#4: Manchester City hosts Manchester United in FIFA 12

Of the four games I will be playing as part of the STAT BOX STORIES here for the blog, FIFA 12 is the one that I will have the best chance of embarrassing myself with by sharing failed game results against the CPU AI opponents.  While I have been playing the FIFA series for a while, my skillset with the game is still that of a relative beginner due to the fact that I don’t get to watch as many real-life soccer game broadcasts as I would like; as a result, my knowledge of strategies being used in the game at present is limited.  However, the challenge is something I hope to embrace as I put myself to the test each week.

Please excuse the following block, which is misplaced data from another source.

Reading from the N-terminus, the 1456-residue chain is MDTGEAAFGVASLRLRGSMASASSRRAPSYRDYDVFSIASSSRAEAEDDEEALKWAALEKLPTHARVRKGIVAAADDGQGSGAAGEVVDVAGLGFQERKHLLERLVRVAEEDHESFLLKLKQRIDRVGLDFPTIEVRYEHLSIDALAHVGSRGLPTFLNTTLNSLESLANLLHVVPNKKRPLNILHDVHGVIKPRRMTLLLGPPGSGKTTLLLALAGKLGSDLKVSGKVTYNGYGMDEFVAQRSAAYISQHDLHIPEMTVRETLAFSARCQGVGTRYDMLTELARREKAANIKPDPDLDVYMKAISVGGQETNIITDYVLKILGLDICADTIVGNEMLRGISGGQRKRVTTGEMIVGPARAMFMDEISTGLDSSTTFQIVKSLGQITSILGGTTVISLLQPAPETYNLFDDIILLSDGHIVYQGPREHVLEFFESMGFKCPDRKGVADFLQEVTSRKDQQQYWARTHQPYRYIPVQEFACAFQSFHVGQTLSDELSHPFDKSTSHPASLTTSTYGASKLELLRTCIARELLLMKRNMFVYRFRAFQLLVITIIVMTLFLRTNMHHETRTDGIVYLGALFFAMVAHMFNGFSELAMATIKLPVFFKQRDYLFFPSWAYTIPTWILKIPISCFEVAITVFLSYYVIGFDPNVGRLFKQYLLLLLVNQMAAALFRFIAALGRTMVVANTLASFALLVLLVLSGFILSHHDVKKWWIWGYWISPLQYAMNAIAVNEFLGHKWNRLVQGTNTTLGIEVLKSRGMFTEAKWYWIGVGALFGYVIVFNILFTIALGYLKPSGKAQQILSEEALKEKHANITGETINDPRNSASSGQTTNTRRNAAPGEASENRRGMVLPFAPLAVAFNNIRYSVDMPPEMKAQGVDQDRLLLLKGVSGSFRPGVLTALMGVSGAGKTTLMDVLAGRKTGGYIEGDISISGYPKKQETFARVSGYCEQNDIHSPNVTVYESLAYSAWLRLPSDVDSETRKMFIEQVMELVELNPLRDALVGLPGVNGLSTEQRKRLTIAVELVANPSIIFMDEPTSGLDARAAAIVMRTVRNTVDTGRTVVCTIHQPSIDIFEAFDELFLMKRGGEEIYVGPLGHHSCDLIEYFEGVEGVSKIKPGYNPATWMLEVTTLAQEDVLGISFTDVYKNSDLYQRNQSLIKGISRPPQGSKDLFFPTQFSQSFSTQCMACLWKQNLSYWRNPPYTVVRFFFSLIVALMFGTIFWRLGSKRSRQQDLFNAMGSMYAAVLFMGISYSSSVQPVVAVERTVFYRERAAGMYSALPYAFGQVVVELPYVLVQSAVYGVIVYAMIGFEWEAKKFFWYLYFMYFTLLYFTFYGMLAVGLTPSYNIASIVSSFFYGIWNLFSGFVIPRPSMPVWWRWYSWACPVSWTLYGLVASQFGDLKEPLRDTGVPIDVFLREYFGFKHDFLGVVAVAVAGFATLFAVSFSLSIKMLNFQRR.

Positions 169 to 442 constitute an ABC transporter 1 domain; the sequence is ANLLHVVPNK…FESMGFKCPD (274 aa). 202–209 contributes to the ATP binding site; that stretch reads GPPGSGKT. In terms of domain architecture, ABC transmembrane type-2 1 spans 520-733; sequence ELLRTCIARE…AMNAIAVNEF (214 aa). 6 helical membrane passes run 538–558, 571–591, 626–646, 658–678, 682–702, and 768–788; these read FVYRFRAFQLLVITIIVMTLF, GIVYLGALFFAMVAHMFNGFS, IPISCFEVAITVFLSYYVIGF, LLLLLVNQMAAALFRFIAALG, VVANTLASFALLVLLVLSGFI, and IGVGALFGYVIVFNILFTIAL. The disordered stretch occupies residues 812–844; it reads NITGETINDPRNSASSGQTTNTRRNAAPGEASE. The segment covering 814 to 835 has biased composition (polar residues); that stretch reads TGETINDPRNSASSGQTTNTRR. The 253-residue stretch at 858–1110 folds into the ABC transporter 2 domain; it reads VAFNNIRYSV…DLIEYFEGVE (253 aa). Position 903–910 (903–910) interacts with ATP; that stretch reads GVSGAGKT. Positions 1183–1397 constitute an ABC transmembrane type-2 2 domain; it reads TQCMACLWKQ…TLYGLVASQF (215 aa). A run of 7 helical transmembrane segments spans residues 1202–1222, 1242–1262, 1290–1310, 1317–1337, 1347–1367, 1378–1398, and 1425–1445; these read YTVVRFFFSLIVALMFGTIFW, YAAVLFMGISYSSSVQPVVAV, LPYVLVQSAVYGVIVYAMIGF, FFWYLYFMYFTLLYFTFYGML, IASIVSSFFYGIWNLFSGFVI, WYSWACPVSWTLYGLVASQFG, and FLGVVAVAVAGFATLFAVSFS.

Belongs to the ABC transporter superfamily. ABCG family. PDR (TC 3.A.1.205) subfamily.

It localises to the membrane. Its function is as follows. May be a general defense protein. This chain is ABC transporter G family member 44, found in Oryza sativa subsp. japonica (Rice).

For the first FIFA 12 entry of STAT BOX STORIES, I decided to go with an classic rivalry of two teams sharing the same city; Manchester City and Manchester United.  Although Manchester United gets most of the publicity due to its recent success and personalities like Wayne Rooney–who graces the cover of FIFA 12 and the menu screens–Manchester City won the most recent meeting between the teams in real life by a comfortable and unexpected margin.

For my virtual engagement in the “Manchester Derby,” I took control of Manchester City at their home pitch of Etihad Stadium against the visiting Manchester United squad.  The difficulty level was set to Professional, all sliders were untouched in their default settings, and the game was played with 6-minute halves.  For all FIFA 12 games for this blog series, games tied at Full Time will go to Extra Time (not golden goal) and then Penalties if the game is still tied after 120 minutes.